That attentiveness proved critical before Frank’s final session, when he started experiencing more intense symptoms. 

“By the eleventh session, I had no appetite,” he said. “I was extremely cold. I would come downstairs to eat and I would just about fall asleep at the table. All I wanted to do was go back to my bed and cover myself up.”

Frank’s care team noticed instantly how pale and tired he looked, and acted quickly. They determined that Frank had a stomach ulcer, which had caused him to lose blood. He was hospitalized and given a blood transfusion; his final chemotherapy session was canceled. 

Frank was overjoyed to learn he was officially in remission. Even better was the news he got from his genetic counselor.

“It was negative, which meant that my cancer was not caused by something in my DNA. When she called me with the results, I actually broke into tears because I have two children and I didn’t want any risk carried on to them,” he said.

Pancreatic cancer survivor Frank Kraut with Cicero Senior Center director Diana Dominick


Frank Kraut with Cicero Senior Center director Diana Dominick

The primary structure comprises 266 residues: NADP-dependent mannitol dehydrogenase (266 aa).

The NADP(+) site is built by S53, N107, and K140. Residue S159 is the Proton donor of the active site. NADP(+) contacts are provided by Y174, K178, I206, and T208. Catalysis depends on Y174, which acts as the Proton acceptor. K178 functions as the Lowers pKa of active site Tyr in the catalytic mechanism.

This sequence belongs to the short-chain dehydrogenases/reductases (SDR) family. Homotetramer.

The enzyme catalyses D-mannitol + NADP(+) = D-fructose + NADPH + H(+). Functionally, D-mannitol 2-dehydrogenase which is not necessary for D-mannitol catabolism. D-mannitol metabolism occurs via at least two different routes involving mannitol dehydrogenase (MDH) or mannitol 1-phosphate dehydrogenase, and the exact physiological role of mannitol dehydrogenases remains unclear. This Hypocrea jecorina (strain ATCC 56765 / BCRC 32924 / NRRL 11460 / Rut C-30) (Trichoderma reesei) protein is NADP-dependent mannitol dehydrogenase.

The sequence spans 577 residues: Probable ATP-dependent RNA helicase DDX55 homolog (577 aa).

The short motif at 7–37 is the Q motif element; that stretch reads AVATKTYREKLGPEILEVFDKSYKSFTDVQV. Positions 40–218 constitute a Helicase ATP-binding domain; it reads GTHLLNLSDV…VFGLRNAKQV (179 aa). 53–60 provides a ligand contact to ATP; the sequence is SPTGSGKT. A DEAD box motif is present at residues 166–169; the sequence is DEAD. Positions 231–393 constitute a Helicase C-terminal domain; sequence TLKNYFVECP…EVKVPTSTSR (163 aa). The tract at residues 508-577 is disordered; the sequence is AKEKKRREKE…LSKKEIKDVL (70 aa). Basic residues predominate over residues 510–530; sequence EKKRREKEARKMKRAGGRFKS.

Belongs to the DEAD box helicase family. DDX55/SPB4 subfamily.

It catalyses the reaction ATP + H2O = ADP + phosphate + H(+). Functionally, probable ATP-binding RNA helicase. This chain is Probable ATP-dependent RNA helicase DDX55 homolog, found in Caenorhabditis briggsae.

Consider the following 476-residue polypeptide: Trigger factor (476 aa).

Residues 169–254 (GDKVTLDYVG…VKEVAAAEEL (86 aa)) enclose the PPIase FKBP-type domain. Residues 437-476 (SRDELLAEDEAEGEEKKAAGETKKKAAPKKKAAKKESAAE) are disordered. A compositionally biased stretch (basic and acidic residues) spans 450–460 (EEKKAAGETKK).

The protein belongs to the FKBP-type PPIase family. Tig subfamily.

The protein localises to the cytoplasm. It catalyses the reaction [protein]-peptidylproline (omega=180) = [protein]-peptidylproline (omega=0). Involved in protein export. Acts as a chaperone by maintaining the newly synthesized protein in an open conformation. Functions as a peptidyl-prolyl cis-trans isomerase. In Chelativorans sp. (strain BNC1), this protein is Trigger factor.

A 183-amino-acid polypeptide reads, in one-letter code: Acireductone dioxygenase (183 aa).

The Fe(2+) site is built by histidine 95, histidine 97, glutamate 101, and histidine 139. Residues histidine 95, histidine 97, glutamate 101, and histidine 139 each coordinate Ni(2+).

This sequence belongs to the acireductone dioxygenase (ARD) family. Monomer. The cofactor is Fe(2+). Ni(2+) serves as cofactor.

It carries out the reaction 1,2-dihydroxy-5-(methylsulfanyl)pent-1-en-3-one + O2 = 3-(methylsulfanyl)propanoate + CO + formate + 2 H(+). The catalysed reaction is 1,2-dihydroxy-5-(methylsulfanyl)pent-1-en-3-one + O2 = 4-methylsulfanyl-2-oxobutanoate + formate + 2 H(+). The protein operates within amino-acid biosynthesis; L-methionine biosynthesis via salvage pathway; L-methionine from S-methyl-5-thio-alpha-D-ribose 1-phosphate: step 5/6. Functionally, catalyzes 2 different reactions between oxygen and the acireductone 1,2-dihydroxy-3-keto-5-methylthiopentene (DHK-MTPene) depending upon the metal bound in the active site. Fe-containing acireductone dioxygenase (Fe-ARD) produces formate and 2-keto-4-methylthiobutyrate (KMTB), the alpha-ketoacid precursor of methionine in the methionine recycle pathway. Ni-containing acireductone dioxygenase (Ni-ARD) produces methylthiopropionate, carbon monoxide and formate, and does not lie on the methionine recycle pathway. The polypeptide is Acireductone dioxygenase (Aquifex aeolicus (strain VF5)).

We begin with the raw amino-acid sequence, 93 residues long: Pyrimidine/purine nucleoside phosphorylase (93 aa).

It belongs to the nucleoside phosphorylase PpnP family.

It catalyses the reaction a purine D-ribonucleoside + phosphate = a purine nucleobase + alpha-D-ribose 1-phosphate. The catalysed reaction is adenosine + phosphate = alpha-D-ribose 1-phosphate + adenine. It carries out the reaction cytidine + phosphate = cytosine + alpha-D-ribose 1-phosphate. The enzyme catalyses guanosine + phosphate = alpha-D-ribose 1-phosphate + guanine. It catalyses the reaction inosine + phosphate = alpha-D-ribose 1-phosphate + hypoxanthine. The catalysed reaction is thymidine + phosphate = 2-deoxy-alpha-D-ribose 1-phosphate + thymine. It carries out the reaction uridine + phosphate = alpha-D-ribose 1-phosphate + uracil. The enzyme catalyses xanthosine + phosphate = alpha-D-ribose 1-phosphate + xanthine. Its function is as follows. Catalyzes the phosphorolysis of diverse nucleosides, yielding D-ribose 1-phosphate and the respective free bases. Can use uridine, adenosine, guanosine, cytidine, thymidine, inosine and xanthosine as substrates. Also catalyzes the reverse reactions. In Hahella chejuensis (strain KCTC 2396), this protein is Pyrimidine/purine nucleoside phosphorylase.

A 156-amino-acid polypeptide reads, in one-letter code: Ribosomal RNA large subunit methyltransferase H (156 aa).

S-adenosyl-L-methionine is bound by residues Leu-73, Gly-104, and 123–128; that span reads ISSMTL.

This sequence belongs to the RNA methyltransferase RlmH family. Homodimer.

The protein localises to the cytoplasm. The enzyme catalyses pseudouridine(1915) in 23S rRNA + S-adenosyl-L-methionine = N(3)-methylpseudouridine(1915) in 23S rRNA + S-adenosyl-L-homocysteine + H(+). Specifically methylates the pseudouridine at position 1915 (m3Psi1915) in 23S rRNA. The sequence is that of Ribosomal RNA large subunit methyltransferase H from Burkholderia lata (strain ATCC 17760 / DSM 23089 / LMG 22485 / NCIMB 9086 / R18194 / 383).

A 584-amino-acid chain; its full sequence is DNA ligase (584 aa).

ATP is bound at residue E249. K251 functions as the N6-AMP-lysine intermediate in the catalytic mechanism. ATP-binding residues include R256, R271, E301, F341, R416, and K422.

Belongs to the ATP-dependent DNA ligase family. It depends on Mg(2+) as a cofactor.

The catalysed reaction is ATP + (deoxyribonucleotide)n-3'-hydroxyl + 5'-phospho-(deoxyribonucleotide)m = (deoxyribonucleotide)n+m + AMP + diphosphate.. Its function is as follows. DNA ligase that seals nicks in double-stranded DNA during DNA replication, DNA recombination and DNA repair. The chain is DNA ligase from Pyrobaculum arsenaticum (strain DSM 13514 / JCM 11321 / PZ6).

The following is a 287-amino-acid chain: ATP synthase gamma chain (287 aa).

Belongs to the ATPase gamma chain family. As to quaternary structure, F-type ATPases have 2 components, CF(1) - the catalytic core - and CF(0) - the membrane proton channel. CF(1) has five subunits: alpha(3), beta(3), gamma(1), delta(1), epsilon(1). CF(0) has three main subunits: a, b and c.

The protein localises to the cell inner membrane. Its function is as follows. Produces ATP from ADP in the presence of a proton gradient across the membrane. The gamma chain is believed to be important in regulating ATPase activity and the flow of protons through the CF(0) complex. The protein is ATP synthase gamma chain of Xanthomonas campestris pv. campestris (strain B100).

Making time for family and community

Frank wants to be ready for upcoming trips to Mexico with his daughter and Spain with his wife. He is exercising again, and has regained half of the 50 pounds he lost during treatment. Helping him along in this is the pancreatic enzyme replacement he now takes with meals to help digest fats.

“You can take as many as you need to, so if you have yourself a bone-in steak with gravy and potatoes, and you have a hot fudge sundae for dessert, you might take three pills instead of just one,” he explained.

Frank is thankful for his Ascension Illinois care team, but also for Diana and Larry Dominick, director of the Cicero Senior Center and town president, respectively.  Frank and his wife, Josefina, have volunteered at the center for years as commissioners. 

“The Senior Center means so much to so many,”  he said. “This time, I was the one receiving  the support I needed to stay positive. The Dominicks helped Josefina get through my ordeal, too.”

Frank’s experience, even the toughest parts, have shaped his approach as he helps organize health fairs for the center along with excursions and activities.

“Mental health and depression are a serious issue among seniors. They may have lost a spouse or had a medical condition like I did,” he said. “So I share my story with them to help give them hope.”

Dr. Connolly strongly believes that more hope is needed when it comes to pancreatic cancer, even from other doctors.

“Pancreatic cancer is curable with surgery,” he said. “My clinic is full of people who got to live and see their grandkids and enjoy their life.”

Pancreatic cancer is treatable, especially if caught early. Learn about your screening options and find a gastrointestinal cancer specialist near you at